Nature Middle East | House of Wisdom

New regional network for research and education

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Earlier this month, the League of Arab States finally held the founding meeting for the launch of the Arab States Research and Education Network (ASREN), in Cairo, Egypt.

ASREN will be a network between universities and research centres in the region, aiming to digitally connect students, Arab scientists and academics and promote collaboration across barriers in the region. The network will be based in Dusseldorf, Germany. It will also have a regional office in the Arab region.

While ARSEN aims to link Arab states together, there are several other networks that have created nodes in specific Arab countries.

Algeria, Egypt, Jordan, Morocco, the Palestinian Territories, Syria and Tunisia are already members of the ultrafast network EUMEDCONNECT2, dedicated to research and education in the Mediterranean region.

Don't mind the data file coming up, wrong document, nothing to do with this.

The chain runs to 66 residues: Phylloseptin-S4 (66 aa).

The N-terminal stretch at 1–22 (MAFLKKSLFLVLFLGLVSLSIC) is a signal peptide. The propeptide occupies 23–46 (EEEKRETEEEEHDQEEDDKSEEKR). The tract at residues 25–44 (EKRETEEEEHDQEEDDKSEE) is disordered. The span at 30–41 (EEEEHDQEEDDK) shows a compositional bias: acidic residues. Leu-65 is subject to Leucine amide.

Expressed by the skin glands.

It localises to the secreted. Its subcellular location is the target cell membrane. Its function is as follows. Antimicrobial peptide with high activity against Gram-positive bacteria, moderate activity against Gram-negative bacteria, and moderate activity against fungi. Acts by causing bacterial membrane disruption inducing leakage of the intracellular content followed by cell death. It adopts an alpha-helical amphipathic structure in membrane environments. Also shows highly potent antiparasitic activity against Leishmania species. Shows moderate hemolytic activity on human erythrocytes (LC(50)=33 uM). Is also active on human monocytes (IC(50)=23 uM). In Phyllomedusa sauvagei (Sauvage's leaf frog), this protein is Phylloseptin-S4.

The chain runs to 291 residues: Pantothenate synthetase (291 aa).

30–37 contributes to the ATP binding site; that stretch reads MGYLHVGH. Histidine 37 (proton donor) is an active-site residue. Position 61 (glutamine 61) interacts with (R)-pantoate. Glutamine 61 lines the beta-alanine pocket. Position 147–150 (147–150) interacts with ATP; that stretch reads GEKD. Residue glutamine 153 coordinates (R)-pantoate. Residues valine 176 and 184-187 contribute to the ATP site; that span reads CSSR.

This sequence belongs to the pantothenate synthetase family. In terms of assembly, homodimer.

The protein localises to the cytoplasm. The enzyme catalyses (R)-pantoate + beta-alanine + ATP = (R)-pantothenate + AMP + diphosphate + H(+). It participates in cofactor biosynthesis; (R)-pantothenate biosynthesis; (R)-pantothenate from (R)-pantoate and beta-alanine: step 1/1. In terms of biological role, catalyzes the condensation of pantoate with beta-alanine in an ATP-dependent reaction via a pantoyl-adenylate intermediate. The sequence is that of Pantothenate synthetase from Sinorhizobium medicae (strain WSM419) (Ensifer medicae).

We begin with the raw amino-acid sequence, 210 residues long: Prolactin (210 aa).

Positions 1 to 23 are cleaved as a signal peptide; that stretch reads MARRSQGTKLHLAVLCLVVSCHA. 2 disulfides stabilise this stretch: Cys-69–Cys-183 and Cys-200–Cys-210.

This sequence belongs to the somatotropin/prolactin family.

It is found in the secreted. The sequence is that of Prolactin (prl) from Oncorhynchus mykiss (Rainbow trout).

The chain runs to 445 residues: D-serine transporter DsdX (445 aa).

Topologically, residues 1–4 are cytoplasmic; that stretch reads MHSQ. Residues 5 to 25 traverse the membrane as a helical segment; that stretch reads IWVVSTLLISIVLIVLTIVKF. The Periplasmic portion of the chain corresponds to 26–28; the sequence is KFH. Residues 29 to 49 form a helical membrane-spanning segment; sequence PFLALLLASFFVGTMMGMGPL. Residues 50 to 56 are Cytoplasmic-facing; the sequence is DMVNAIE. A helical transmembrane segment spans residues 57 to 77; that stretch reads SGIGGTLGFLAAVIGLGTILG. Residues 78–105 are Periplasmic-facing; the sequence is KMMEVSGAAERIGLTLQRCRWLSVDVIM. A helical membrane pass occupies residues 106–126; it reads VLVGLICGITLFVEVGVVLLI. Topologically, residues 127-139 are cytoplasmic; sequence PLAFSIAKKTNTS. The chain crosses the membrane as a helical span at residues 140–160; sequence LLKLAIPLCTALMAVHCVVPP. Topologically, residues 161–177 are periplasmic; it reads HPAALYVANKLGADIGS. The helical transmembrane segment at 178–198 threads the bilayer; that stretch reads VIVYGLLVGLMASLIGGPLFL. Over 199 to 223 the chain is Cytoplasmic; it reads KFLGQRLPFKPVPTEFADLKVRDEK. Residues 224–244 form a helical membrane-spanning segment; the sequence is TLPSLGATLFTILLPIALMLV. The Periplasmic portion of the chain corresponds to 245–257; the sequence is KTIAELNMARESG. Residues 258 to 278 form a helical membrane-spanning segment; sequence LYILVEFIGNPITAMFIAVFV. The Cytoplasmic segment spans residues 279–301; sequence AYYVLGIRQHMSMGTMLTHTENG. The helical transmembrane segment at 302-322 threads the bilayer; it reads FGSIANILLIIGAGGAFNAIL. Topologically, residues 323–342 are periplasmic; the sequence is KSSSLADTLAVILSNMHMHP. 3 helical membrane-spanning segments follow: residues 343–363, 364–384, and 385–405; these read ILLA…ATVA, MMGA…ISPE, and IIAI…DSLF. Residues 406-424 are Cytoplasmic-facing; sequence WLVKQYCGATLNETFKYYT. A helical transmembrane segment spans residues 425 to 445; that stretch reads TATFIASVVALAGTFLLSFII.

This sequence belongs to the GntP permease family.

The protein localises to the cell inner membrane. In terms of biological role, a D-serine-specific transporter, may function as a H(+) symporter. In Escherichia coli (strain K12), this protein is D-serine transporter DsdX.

Earlier in April 2010, the Global Ring Network for Advanced Applications Development (GLORIAD) was extended to the Middle East, with a new node set up in Egypt. GLORIAD’s extension was aimed at linking Egypt and the other Arab states to the large hemisphere network to promote science research and education in the region.

By connecting to these global networks, ARSEN can serve an estimate of 250 million people, delivering these networks to a wider array of countries in the region, such as Gulf States in the Arabian Peninsula.

The member countries are hoping the expanded networks will improve e-infrastructure in the region.

But more importantly, these new networks may help researchers from the Arab states to network with international peers and cooperate in research. They can facilitate the Arab World’s attempts to become part of the international science community, collaborating more effectively with international counterparts.

They will also offer students in the region access to large digital libraries and databases, surpassing borders that can often limit research and opportunities, especially for the poorer countries in the region. It can be a boon ti improve education in a region that has long suffered of outdated educational tools.

Talal Abu-Ghazaleh, chair of the Global Alliance for ICT and Development of the United Nations (UN GAID), was chosen to chair ARSEN as well.

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